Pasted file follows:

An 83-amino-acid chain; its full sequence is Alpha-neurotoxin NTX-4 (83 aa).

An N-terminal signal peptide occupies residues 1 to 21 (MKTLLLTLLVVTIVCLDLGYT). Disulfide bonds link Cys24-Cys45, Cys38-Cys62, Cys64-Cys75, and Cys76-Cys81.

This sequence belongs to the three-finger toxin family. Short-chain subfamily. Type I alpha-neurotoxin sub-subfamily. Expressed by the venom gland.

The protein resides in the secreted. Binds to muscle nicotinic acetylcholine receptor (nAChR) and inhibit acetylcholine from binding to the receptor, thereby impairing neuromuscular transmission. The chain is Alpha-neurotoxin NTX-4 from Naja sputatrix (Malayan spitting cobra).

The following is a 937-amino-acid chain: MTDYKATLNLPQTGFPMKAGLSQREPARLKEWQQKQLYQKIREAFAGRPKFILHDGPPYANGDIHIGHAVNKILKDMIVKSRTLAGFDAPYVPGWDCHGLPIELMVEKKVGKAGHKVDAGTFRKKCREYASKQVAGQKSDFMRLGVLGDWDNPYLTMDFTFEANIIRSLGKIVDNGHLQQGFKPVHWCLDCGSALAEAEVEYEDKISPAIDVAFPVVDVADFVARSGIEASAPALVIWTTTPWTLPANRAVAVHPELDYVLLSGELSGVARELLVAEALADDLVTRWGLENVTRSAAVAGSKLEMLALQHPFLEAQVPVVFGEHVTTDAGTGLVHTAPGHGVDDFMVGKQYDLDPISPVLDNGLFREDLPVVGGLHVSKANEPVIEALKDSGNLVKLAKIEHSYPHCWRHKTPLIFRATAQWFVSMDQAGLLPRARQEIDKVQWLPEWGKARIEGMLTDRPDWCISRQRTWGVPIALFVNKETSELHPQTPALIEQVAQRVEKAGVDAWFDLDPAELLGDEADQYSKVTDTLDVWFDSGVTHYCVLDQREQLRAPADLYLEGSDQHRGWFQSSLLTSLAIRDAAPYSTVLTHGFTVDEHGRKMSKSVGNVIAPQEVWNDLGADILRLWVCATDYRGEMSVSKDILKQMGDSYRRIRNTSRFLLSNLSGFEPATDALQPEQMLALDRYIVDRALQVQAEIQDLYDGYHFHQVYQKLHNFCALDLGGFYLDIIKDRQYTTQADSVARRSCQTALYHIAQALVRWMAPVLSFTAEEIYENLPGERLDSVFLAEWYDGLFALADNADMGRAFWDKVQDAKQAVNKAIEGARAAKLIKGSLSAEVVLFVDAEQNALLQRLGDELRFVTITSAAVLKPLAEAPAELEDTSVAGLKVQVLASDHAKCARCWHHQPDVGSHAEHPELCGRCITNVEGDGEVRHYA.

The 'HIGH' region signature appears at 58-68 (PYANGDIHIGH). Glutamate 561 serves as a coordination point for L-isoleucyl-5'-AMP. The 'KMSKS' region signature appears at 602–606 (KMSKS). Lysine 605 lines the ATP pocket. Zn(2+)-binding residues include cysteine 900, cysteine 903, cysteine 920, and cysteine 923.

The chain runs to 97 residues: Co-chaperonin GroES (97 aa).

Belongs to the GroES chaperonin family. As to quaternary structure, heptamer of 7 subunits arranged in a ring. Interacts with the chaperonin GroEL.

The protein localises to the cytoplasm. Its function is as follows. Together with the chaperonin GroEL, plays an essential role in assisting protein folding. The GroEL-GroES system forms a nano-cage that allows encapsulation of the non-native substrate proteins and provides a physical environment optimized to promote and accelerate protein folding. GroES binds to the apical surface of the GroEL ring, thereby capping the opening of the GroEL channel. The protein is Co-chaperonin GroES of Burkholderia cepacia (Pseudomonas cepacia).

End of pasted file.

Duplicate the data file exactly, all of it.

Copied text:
An 83-amino-acid chain; its full sequence is Alpha-neurotoxin NTX-4 (83 aa).

An N-terminal signal peptide occupies residues 1 to 21 (MKTLLLTLLVVTIVCLDLGYT). Disulfide bonds link Cys24-Cys45, Cys38-Cys62, Cys64-Cys75, and Cys76-Cys81.

This sequence belongs to the three-finger toxin family. Short-chain subfamily. Type I alpha-neurotoxin sub-subfamily. Expressed by the venom gland.

The protein resides in the secreted. Binds to muscle nicotinic acetylcholine receptor (nAChR) and inhibit acetylcholine from binding to the receptor, thereby impairing neuromuscular transmission. The chain is Alpha-neurotoxin NTX-4 from Naja sputatrix (Malayan spitting cobra).

The following is a 937-amino-acid chain: MTDYKATLNLPQTGFPMKAGLSQREPARLKEWQQKQLYQKIREAFAGRPKFILHDGPPYANGDIHIGHAVNKILKDMIVKSRTLAGFDAPYVPGWDCHGLPIELMVEKKVGKAGHKVDAGTFRKKCREYASKQVAGQKSDFMRLGVLGDWDNPYLTMDFTFEANIIRSLGKIVDNGHLQQGFKPVHWCLDCGSALAEAEVEYEDKISPAIDVAFPVVDVADFVARSGIEASAPALVIWTTTPWTLPANRAVAVHPELDYVLLSGELSGVARELLVAEALADDLVTRWGLENVTRSAAVAGSKLEMLALQHPFLEAQVPVVFGEHVTTDAGTGLVHTAPGHGVDDFMVGKQYDLDPISPVLDNGLFREDLPVVGGLHVSKANEPVIEALKDSGNLVKLAKIEHSYPHCWRHKTPLIFRATAQWFVSMDQAGLLPRARQEIDKVQWLPEWGKARIEGMLTDRPDWCISRQRTWGVPIALFVNKETSELHPQTPALIEQVAQRVEKAGVDAWFDLDPAELLGDEADQYSKVTDTLDVWFDSGVTHYCVLDQREQLRAPADLYLEGSDQHRGWFQSSLLTSLAIRDAAPYSTVLTHGFTVDEHGRKMSKSVGNVIAPQEVWNDLGADILRLWVCATDYRGEMSVSKDILKQMGDSYRRIRNTSRFLLSNLSGFEPATDALQPEQMLALDRYIVDRALQVQAEIQDLYDGYHFHQVYQKLHNFCALDLGGFYLDIIKDRQYTTQADSVARRSCQTALYHIAQALVRWMAPVLSFTAEEIYENLPGERLDSVFLAEWYDGLFALADNADMGRAFWDKVQDAKQAVNKAIEGARAAKLIKGSLSAEVVLFVDAEQNALLQRLGDELRFVTITSAAVLKPLAEAPAELEDTSVAGLKVQVLASDHAKCARCWHHQPDVGSHAEHPELCGRCITNVEGDGEVRHYA.

The 'HIGH' region signature appears at 58-68 (PYANGDIHIGH). Glutamate 561 serves as a coordination point for L-isoleucyl-5'-AMP. The 'KMSKS' region signature appears at 602–606 (KMSKS). Lysine 605 lines the ATP pocket. Zn(2+)-binding residues include cysteine 900, cysteine 903, cysteine 920, and cysteine 923.

The chain runs to 97 residues: Co-chaperonin GroES (97 aa).

Belongs to the GroES chaperonin family. As to quaternary structure, heptamer of 7 subunits arranged in a ring. Interacts with the chaperonin GroEL.

The protein localises to the cytoplasm. Its function is as follows. Together with the chaperonin GroEL, plays an essential role in assisting protein folding. The GroEL-GroES system forms a nano-cage that allows encapsulation of the non-native substrate proteins and provides a physical environment optimized to promote and accelerate protein folding. GroES binds to the apical surface of the GroEL ring, thereby capping the opening of the GroEL channel. The protein is Co-chaperonin GroES of Burkholderia cepacia (Pseudomonas cepacia).